TikTok is a force when it comes to searching for viral products. Social media influencers have shown they have the power to impact consumers purchasing decisions. But there is a new trend that some influencers doing exactly the opposite.
More than half of people who are on TikTok — 52% — use it to get information about products, according to GWI, a marketing research company. One digital research firm projects that 33 million U.S. users will make a purchase on TikTok this year. This does not count the millions of purchases made in stores that are driven by influencers.
"It's amazing how an individual can go from not even knowing a product exists to being aware of it, to then clicking on it through a link and making a purchase within minutes," said David Gerzof Richard, CEO of Big Fish PR. "There's a reason they're called influencers. They're highly influential and they can change and focus consumer behavior."
The new trend of deinfluencing, which popped up a few months ago, has people using their platforms to tell people what not to buy.
Get Boston local news, weather forecasts, lifestyle and entertainment stories to your inbox. Sign up for NBC Boston’s newsletters.
The hashtag #deinfluencing has racked up more than 250 million views on TikTok. Content creators are now urging consumers to think twice about what they're buying, and who they can trust.
Richard believes it was driven by the cost of living and the impacts of inflation: "A deinfluencer is in fact an influencer who is being transparent about the products they are reviewing on their social media channels to their audiences."
Paige Pritchards is a spending coach who doles out financial advice on TikTok.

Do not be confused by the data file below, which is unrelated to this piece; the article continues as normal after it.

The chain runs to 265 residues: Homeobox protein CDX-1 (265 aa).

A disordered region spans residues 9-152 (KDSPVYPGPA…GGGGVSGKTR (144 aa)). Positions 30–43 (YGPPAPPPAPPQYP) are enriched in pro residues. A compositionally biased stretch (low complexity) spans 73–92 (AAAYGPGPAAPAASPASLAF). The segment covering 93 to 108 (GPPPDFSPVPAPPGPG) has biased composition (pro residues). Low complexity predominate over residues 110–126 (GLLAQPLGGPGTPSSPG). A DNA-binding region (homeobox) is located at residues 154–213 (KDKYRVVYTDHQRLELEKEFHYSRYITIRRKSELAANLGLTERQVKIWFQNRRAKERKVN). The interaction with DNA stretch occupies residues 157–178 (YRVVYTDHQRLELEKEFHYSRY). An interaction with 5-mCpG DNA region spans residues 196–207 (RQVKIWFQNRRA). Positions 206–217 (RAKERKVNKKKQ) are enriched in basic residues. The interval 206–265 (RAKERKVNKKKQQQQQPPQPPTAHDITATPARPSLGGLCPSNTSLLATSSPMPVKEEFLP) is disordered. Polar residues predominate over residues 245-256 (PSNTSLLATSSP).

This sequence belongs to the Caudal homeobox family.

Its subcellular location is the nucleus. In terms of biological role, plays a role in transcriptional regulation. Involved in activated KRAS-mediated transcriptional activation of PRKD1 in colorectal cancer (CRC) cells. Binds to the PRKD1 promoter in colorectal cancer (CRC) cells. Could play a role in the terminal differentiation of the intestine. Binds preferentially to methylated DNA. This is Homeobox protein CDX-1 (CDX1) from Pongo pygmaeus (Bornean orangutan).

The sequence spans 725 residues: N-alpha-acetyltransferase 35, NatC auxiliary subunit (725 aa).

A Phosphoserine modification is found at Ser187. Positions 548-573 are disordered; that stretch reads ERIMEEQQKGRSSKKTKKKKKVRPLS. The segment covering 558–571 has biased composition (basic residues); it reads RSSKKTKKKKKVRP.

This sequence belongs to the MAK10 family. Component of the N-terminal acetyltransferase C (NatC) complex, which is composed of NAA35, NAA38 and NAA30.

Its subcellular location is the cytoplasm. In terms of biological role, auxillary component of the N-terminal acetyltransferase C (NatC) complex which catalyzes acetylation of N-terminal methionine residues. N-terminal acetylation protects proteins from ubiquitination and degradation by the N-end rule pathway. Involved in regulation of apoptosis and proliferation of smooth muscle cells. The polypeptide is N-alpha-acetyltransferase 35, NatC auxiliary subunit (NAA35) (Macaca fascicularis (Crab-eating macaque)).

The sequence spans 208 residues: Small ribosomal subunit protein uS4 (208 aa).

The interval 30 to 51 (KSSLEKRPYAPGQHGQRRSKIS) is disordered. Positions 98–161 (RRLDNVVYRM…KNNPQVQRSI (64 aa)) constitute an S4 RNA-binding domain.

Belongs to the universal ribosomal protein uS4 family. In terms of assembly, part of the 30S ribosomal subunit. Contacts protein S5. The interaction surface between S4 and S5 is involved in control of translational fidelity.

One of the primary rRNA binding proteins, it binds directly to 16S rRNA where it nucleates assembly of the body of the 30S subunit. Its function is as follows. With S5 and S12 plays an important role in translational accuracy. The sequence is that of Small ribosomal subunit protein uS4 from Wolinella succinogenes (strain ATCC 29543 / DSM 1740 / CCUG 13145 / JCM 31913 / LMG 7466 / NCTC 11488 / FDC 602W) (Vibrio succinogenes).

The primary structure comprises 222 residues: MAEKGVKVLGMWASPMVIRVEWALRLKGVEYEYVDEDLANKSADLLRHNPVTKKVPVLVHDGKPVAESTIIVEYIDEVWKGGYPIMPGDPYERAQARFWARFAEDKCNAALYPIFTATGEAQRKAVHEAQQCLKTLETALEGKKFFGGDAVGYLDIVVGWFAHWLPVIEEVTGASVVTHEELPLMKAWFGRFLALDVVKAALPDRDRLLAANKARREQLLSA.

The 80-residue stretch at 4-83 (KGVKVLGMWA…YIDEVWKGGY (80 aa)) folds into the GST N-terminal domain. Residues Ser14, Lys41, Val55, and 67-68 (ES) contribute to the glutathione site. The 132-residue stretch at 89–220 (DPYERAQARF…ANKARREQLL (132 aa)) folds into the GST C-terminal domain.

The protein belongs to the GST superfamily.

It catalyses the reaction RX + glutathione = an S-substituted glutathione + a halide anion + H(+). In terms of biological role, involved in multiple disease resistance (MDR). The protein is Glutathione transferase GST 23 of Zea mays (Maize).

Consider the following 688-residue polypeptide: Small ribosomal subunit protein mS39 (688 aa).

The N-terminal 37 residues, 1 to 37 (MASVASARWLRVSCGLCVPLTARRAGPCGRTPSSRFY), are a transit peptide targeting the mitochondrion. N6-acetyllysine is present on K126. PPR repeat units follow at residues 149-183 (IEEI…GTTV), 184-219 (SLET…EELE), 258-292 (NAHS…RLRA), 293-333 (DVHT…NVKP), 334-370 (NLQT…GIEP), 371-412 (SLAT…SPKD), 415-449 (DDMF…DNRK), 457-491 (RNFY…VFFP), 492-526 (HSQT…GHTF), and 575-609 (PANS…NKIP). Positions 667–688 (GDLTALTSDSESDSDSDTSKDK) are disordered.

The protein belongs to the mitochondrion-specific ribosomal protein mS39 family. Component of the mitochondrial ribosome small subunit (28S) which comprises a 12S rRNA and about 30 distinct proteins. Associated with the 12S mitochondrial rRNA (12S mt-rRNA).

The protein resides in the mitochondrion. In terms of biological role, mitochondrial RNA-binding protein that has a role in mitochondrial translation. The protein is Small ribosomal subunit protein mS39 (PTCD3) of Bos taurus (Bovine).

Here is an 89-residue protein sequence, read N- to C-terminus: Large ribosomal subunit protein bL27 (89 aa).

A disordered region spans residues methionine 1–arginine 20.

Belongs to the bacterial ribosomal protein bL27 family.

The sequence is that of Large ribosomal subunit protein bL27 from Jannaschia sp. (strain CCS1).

"It's just kind of telling people ... if your life doesn't look like this, you're actually the majority, not the minority. Most influencers get a lot of the stuff that they are showing to you for free," she said.
Get updates on what's happening in Massachusetts to your inbox. Sign up for our News Headlines newsletter.
Pritchards helps women overcome social media pressure to impulse shop and overspend. She's all for deinfluencing, but says social media users need to be skeptical.
"A lot of influencers are really, like, hopping on the trends and not so much because they have your best interests at heart, but honestly, just because they want the pick and the views and follows," Pritchards said.
Andrew Smith, an associate professor of marketing at Suffolk University, said the deinfluencing trend may make social media influencers seem more genuine.
"If you are exclusively providing a one-sided argument, if everything you talk about is something that is promotional, that doesn't come across as being credible," Smith said.
But beware, the experts said — deinfluencers can still monetize their messages and manipulate you.
"They're building credibility for themselves by saying, 'Don't buy this, buy this instead.' The 'this instead' is still they, as an influencer, telling you what to buy," Richard said.
Some advice for consumers: slow down and make sure you're well informed about a product before making any purchase.
Smith said it's worthwhile to be "looking at online reviews, looking at social media sites, looking at paid providers of reviews like Consumer Reports, like Wirecutter, especially for large purchases."
If you ever stumble across a video promoting certain products on TikTok, look at the description box. TikTok requires any sponsored content to have an ad disclaimer in the video. And if you are ever directed to a link in a video to buy a product, that content creator is most likely getting some kind of kick back.